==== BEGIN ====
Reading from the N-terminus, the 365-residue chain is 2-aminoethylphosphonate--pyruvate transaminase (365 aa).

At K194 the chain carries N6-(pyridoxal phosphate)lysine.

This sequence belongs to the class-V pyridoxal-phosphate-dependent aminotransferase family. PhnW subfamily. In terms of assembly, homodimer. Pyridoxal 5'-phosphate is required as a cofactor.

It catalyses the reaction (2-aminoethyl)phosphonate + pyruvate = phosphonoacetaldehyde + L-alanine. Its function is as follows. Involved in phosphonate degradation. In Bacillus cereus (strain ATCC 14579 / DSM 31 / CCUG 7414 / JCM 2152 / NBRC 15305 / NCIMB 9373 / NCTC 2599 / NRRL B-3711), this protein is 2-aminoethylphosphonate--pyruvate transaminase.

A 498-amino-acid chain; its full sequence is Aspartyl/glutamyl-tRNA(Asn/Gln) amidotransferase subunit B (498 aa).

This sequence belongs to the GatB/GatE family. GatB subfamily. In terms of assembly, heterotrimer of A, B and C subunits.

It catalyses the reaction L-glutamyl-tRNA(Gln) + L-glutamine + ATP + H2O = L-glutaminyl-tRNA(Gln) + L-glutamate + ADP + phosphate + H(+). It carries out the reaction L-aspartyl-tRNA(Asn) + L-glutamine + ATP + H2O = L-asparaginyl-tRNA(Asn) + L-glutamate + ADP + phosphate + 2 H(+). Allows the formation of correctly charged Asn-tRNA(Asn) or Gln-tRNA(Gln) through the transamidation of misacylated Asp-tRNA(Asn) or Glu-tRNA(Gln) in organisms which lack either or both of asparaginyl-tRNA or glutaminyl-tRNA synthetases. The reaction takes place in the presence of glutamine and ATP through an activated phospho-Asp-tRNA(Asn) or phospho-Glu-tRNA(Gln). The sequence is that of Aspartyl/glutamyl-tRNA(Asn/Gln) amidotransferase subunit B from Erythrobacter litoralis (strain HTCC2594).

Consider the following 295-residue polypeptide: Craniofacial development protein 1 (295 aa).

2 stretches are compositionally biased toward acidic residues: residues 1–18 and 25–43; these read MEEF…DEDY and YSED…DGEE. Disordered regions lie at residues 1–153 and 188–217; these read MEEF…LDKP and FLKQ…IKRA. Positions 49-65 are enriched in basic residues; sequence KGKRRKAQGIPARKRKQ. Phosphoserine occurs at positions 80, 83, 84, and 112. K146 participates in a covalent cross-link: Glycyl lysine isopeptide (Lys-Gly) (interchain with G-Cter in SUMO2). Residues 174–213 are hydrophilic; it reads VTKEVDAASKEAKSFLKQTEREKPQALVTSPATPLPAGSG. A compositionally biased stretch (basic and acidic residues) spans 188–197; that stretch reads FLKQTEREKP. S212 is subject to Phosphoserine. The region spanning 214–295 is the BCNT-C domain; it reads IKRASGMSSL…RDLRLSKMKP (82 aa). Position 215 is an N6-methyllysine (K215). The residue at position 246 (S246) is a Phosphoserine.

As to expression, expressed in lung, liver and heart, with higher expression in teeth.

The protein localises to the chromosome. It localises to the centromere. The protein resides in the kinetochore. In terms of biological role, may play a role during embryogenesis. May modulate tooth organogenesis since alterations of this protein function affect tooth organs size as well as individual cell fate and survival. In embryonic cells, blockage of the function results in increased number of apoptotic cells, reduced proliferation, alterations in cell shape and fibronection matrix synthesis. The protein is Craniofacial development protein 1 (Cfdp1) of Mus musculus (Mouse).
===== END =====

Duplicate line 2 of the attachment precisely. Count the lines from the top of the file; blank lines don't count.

At K194 the chain carries N6-(pyridoxal phosphate)lysine.